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Inhaltsangabe: "King of all England and Denmark and the Norwegians and of some of the Swedes" – Cnut’s self-proclaimed title “Knut was exceptionally tall and strong, and the handsomest of men, all except for his nose, that was thin, high-set, and rather hooked. He had a fair complexion none-the-less, and a fine, thick head of hair. His eyes were better than those of other men, both the handsomer and the keener of their sight.” - Knytlinga Saga In a sense, Cnut the Great was practically destined for greatness, if only because he came from a distinguished Danish royal family. Cnut’s father was Sweyn Forkbeard, and his grandfather was Harald Bluetooth, both prominent and legendary kings of Denmark. Meanwhile, his mother was the widow of the Swedish king Erik the Victorious, the daughter of the Polish duke Mieszko, and a sister of the Polish king Boleslav Chrobry (Lund 1999: 28). Thanks to his background and his own abilities, Cnut became the most prominent of the Danish kings of England (from 1016), but he was also at times king of Denmark (from 1018-9), Norway (from 1028), and parts of Sweden (after 1026). During his reign, he united England, protected Denmark, and had a lot of influence throughout Scandinavia, a remarkable feat that he managed to accomplish through careful alliances and diplomacy, yet most often through direct force. For that reason, Cnut has been referred to as the greatest Anglo-Saxon king of England, despite the fact he wasn’t actually Anglo-Saxon. His death in 1035 came shortly before the Norman conquest of England by William the Conqueror. For centuries, the Vikings had been raiding throughout the region, including in the British Isles, and Cnut’s campaigns represented the apex of that activity. Somewhat ironically, Cnut is one of the best-documented leaders of the Vikings, a civilization that fascinates people mostly because they still seem mysterious and different compared to their European counterparts. Like many rulers of that era, Cnut was mostly forgotten in the centuries after his death, even though some medieval texts and chronicles documented his life and reign. However, an association with the Vikings has helped resurrect interest in Cnut nearly 1,000 years after his death. Interest in the Vikings peaked across Europe in the 18th and 19th centuries, particularly during the so-called Viking Revival of that era. With that came scholarly pursuits that sought to discover more about the Viking Age, as archaeologists began digging for Viking remains in earnest and linguistic enthusiasts looked to the Old Norse languages to better understand the English language. During that same time, the Vikings became ubiquitous in pop culture; the cultural depictions of Vikings in art and literature all contributed to the colorful mischaracterizations still associated with the Vikings today.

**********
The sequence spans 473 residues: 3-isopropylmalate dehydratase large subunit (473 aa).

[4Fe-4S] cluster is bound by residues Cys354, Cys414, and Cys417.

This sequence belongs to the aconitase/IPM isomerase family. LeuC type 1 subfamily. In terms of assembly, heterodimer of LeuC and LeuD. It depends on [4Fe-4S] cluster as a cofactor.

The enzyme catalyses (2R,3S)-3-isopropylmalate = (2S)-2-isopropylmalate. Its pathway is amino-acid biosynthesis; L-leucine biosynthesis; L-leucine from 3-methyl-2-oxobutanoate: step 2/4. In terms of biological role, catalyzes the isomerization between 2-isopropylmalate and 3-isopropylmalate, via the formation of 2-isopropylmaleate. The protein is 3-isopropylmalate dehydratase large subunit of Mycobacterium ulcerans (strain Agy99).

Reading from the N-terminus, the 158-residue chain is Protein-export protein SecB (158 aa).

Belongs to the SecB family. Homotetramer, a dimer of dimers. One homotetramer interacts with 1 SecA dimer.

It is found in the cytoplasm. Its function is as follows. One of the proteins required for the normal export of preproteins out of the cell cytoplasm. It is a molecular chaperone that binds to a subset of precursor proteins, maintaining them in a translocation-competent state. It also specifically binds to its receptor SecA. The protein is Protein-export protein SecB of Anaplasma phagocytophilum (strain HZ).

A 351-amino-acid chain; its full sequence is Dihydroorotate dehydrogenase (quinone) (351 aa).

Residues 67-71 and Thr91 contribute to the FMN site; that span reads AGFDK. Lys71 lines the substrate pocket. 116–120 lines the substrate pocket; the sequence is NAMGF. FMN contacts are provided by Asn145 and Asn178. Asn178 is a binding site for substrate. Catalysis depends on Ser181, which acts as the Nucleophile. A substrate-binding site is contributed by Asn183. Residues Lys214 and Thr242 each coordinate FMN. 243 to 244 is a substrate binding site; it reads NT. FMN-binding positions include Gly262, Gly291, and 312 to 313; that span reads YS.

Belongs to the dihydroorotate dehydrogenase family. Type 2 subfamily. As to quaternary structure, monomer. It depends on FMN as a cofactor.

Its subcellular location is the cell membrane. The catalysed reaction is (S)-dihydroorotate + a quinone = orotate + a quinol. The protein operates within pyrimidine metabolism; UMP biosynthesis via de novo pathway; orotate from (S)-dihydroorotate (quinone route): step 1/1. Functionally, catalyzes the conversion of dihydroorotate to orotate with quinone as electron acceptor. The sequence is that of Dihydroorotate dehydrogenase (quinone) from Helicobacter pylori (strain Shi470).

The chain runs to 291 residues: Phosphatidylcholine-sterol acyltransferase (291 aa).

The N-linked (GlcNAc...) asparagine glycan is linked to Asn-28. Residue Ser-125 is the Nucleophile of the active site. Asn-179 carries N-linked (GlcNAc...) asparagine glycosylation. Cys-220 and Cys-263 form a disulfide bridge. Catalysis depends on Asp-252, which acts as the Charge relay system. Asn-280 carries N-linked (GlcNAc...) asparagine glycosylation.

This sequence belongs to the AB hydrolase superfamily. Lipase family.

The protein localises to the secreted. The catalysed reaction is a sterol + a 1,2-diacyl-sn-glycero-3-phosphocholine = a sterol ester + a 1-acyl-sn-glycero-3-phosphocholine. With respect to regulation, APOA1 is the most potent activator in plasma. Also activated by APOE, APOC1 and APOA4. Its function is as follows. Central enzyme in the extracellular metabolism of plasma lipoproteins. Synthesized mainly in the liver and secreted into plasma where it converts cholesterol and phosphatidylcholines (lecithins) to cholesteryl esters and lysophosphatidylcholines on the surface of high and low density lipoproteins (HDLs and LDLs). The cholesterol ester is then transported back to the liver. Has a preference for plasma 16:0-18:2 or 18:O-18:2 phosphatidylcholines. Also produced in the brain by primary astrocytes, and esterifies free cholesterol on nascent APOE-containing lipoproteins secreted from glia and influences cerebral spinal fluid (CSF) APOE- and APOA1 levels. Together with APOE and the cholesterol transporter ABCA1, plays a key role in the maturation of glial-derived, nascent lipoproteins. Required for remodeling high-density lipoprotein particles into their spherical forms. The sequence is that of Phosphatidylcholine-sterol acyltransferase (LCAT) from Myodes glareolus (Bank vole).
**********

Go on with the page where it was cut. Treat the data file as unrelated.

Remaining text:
Buchbeschreibung CreateSpace Independent Publishing Platform, 2014. Buchzustand: new. Shiny and new! Expect delivery in 2-3 weeks. Buchnummer des Verkäufers 9781505866810-1